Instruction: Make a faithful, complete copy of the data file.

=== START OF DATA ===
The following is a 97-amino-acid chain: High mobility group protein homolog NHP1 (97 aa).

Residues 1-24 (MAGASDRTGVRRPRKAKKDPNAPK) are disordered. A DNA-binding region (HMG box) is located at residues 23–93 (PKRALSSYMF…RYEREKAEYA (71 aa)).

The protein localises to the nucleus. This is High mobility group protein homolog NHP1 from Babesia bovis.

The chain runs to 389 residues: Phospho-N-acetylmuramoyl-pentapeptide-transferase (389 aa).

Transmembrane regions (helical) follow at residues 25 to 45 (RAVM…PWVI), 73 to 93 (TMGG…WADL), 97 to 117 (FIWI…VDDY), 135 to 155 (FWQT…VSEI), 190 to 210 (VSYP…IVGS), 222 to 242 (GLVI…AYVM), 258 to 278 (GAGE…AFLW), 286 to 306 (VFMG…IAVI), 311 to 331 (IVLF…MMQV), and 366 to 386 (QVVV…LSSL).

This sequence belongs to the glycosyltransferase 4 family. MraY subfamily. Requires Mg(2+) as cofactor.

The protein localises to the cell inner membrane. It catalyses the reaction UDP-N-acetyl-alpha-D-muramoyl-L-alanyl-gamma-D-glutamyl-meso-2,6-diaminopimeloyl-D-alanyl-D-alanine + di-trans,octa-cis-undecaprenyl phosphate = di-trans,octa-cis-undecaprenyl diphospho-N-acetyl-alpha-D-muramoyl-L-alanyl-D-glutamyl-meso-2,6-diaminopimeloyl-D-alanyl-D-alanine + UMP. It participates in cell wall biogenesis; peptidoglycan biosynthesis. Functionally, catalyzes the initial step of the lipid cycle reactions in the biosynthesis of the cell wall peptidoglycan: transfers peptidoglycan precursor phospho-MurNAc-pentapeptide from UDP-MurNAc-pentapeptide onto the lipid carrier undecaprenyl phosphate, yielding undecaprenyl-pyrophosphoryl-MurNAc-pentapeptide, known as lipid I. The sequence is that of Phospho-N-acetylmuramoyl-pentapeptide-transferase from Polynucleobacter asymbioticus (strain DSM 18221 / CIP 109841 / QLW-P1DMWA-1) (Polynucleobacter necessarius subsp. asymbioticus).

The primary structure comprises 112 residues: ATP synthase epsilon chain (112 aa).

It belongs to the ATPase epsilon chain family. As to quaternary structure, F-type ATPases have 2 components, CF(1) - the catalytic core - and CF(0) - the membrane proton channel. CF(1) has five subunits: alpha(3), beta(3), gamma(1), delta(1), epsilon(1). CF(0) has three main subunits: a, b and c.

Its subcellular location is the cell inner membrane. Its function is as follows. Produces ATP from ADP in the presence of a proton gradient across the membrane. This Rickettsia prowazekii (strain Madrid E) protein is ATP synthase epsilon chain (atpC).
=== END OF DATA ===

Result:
The following is a 97-amino-acid chain: High mobility group protein homolog NHP1 (97 aa).

Residues 1-24 (MAGASDRTGVRRPRKAKKDPNAPK) are disordered. A DNA-binding region (HMG box) is located at residues 23–93 (PKRALSSYMF…RYEREKAEYA (71 aa)).

The protein localises to the nucleus. This is High mobility group protein homolog NHP1 from Babesia bovis.

The chain runs to 389 residues: Phospho-N-acetylmuramoyl-pentapeptide-transferase (389 aa).

Transmembrane regions (helical) follow at residues 25 to 45 (RAVM…PWVI), 73 to 93 (TMGG…WADL), 97 to 117 (FIWI…VDDY), 135 to 155 (FWQT…VSEI), 190 to 210 (VSYP…IVGS), 222 to 242 (GLVI…AYVM), 258 to 278 (GAGE…AFLW), 286 to 306 (VFMG…IAVI), 311 to 331 (IVLF…MMQV), and 366 to 386 (QVVV…LSSL).

This sequence belongs to the glycosyltransferase 4 family. MraY subfamily. Requires Mg(2+) as cofactor.

The protein localises to the cell inner membrane. It catalyses the reaction UDP-N-acetyl-alpha-D-muramoyl-L-alanyl-gamma-D-glutamyl-meso-2,6-diaminopimeloyl-D-alanyl-D-alanine + di-trans,octa-cis-undecaprenyl phosphate = di-trans,octa-cis-undecaprenyl diphospho-N-acetyl-alpha-D-muramoyl-L-alanyl-D-glutamyl-meso-2,6-diaminopimeloyl-D-alanyl-D-alanine + UMP. It participates in cell wall biogenesis; peptidoglycan biosynthesis. Functionally, catalyzes the initial step of the lipid cycle reactions in the biosynthesis of the cell wall peptidoglycan: transfers peptidoglycan precursor phospho-MurNAc-pentapeptide from UDP-MurNAc-pentapeptide onto the lipid carrier undecaprenyl phosphate, yielding undecaprenyl-pyrophosphoryl-MurNAc-pentapeptide, known as lipid I. The sequence is that of Phospho-N-acetylmuramoyl-pentapeptide-transferase from Polynucleobacter asymbioticus (strain DSM 18221 / CIP 109841 / QLW-P1DMWA-1) (Polynucleobacter necessarius subsp. asymbioticus).

The primary structure comprises 112 residues: ATP synthase epsilon chain (112 aa).

It belongs to the ATPase epsilon chain family. As to quaternary structure, F-type ATPases have 2 components, CF(1) - the catalytic core - and CF(0) - the membrane proton channel. CF(1) has five subunits: alpha(3), beta(3), gamma(1), delta(1), epsilon(1). CF(0) has three main subunits: a, b and c.

Its subcellular location is the cell inner membrane. Its function is as follows. Produces ATP from ADP in the presence of a proton gradient across the membrane. This Rickettsia prowazekii (strain Madrid E) protein is ATP synthase epsilon chain (atpC).